Ben Atfield and I were delighted to host a seminar for 20 exceptional Heads of Communications, on making the leap to Corporate Affairs Director, at the Ellwood Atfield Gallery on Wednesday 28th June.
Our guests heard from our wonderful keynote speaker, Catherine May, who delivered a masterclass on how to build the right skills and experience to become a credible candidate for a director role.
Catherine has been working with, and advising the boards and leadership teams of, leading multinational businesses for more than 25 years. She has served as Corporate Affairs Director on the Executive Committees of RELX plc, Centrica plc and SABMiller plc. Catherine is an expert in executive leadership coaching, corporate governance, reputation management, building winning corporate culture and stakeholder communications.
In her role as a coach and mentor Catherine works with individual leaders, helping them address developmental challenges and specific goals to increase their effectiveness and capabilities as a leader.
I have attempted to capture the essence of Catherine’s key discussion points below. If you would like to speak with us, or Catherine, to find out more about how to progress to the next level then please do get in touch.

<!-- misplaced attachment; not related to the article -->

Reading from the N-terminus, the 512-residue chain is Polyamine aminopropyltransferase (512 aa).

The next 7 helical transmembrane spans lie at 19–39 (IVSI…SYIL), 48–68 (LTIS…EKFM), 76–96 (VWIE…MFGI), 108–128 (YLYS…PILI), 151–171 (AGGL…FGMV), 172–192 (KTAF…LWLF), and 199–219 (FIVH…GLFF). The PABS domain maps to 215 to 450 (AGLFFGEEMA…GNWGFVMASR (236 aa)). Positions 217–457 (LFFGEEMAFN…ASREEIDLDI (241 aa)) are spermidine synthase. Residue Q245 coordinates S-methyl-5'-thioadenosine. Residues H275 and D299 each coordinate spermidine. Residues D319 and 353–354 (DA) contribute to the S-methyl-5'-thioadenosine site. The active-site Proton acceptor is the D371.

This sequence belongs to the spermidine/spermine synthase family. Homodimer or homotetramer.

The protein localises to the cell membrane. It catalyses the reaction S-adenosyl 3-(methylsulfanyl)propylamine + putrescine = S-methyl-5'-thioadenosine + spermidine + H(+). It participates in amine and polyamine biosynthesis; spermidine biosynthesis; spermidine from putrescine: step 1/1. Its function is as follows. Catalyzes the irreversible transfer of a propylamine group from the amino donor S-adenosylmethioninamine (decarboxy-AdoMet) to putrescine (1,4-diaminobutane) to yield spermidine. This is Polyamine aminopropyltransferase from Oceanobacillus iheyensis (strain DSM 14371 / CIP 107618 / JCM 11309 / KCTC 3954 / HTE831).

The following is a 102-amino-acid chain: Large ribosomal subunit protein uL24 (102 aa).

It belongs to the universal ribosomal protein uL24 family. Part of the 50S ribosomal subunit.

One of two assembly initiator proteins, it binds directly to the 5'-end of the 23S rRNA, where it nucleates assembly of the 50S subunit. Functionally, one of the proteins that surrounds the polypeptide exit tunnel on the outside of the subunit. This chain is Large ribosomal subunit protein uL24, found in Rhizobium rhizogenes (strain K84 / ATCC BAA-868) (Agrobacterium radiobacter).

Change the way you think about your work
It is likely to be the first time that you are interviewed by someone whose expertise lies outside of corporate affairs. CEOs and senior decision makers won’t necessarily understand, or know, the people in your network. Very few, or none, of the conversation points will have anything to do with your core area of expertise, so think about positioning your story in a way that will resonate with someone who hasn’t worked in the field before – what is important to them and the senior leadership team?
Being ready to contribute to wider business and leadership discussions is one of the main challenges in moving from head to director level. You are not just going for a bigger, more challenging communications role, you are transitioning from communications professional to credible business leader.